Not to forget that software is entirely responsible for high dynamic range capture, where the software intelligently fuses multiple images taken at various exposure levels.

It blends the images together into one evenly exposed shot with proper shadows (darker regions like trees or buildings) and highlights (bright skies and lights). Recently, AI recognition also started becoming rather popular.

moon shot AI

Are the moon shots fake?

The Snapdragon 8 Gen 2 SOC’s ISP is a great example of AI recognition. Prior to this, Pixels could do it with their Custom ISPs.

Using Machine Learning algorithms, AI recognizes everyday objects, hair, trees, skies, water bodies, etc., and fine-tunes these in the end result. As a result, the photos look much cleaner and more presentable. Some even have dedicated food modes.

Similar to the existing AI enhancements that are based on subject recognition, the moon is an easy subject to recognize for the built-in algorithms. It’s a combination of both Samsung’s software processing and the 8 Gen 2’s excellent new ISP.

This is where the controversy about Samsung’s moon shots begins and ends. A new post on Reddit claims that Samsung’s moon shots are fake. There’s no clear-cut answer to this, but not all of the moon shots that come out of Samsung phones are fake.

There are two scenarios to consider. In the first, you point your phone at the sky, and it recognizes the moon. Here, Samsung does not superimpose an artificial image of a pre-saved moon.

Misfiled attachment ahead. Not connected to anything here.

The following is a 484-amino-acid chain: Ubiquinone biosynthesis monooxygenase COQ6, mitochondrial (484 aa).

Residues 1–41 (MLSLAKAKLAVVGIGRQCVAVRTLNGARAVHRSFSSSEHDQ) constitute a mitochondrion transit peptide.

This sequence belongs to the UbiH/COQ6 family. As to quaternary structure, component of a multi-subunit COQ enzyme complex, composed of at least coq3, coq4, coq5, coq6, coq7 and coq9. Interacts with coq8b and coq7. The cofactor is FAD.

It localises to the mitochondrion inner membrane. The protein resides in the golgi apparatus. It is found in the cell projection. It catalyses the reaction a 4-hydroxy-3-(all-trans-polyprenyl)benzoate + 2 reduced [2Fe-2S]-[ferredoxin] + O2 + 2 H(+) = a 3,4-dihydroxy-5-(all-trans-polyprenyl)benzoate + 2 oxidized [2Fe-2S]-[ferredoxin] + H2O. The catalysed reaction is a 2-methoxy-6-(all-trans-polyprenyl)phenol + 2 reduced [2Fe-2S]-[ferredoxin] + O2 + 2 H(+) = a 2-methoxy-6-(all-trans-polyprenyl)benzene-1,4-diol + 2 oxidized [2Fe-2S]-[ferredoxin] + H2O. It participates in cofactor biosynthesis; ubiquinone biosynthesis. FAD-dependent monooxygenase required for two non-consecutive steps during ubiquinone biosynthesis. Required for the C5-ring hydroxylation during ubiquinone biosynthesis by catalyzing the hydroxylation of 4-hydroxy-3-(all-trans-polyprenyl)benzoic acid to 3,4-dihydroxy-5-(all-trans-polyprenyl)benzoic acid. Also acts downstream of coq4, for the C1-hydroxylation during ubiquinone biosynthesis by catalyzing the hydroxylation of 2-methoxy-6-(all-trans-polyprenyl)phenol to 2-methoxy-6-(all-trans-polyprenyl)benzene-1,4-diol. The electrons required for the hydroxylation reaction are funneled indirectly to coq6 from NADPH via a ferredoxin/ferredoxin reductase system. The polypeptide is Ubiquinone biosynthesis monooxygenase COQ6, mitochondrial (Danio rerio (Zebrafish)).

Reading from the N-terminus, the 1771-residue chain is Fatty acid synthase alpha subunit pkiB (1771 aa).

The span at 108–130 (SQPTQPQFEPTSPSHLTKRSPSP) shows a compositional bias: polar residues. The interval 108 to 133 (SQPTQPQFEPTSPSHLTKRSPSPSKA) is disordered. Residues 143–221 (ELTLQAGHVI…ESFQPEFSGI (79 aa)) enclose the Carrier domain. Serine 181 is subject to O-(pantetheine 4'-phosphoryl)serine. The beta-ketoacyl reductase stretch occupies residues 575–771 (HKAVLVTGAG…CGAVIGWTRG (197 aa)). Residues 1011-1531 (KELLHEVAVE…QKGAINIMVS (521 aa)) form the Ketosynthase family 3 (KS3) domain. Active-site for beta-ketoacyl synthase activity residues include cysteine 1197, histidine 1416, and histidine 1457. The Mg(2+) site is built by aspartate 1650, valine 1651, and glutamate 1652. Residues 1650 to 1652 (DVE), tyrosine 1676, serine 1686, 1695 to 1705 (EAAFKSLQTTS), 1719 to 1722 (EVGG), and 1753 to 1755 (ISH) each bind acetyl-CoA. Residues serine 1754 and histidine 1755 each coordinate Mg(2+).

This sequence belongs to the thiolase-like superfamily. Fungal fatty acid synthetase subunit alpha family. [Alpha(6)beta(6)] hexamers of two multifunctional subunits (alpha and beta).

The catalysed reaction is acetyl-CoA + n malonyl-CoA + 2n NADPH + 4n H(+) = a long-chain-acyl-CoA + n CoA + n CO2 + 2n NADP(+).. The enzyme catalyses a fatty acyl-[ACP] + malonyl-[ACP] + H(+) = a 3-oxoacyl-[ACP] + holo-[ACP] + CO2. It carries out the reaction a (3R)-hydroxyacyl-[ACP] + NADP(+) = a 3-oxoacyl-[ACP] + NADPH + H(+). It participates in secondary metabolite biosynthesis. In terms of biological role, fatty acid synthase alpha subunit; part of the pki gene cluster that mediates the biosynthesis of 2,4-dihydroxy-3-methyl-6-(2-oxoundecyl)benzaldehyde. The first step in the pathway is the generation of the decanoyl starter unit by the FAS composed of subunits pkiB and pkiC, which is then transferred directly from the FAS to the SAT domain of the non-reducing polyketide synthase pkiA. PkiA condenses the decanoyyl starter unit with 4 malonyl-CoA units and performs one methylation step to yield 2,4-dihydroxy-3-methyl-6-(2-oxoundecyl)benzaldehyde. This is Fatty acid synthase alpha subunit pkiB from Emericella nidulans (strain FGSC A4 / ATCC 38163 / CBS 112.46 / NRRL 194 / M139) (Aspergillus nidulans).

Once AI detects the tiny blob of light in the sky, it applies sharpness and locks the target exposure to the moon to make the shot look more presentable. It identifies the moon’s details, enhances them, and adds artificial texture to the real subject.

Samsung confirms the use of AI to enhance moon shots with the scene optimizer on. Since it’s going through a machine-learning algorithm and improving image quality from training data, it’s not a fake photo.

Samsung isn’t recognizing a moon and pulling an already stored photo to impose onto the existing shot. It’s still your photo, and machine learning algorithms do just some tampering to enhance it.

moon shot s23 ultra
S23 Ultra Moon Shot by Bani Kalra

Does it matter?

Whether the photos are still organic or not is a drawn-out subjective debate. It’s clearly not layering an image on top and is using AI to detect where the moon’s craters should be. Then, it fills them up to give you the end result.

Other companies like Vivo, for example, detect a blob of white light in the sky and pull an existing image of the moon. That’s not real at all. Samsung’s AI is smarter and only adds details to the existing shot. It tampers with the image quite a bit.

However, it does not fully superimpose a new image on top. There’s another phenomenon called the synchronous rotation of the moon.

Due to this, we’re essentially in a tidal lock. We always see only one side of the moon, which looks the same from any region at any angle. Hence, Samsung can extensively train AI to recognize moons.

In the peculiar Reddit case, the AI simply found out that there were some craters in the region. Despite the heavy amount of blur, you can still make out that it’s a moon and that there are craters.

That’s the very nature of machine learning. It learned from the moon shots that were fed into it during training and intelligently filled out the spots where the craters should have been, all while enhancing the sharpness.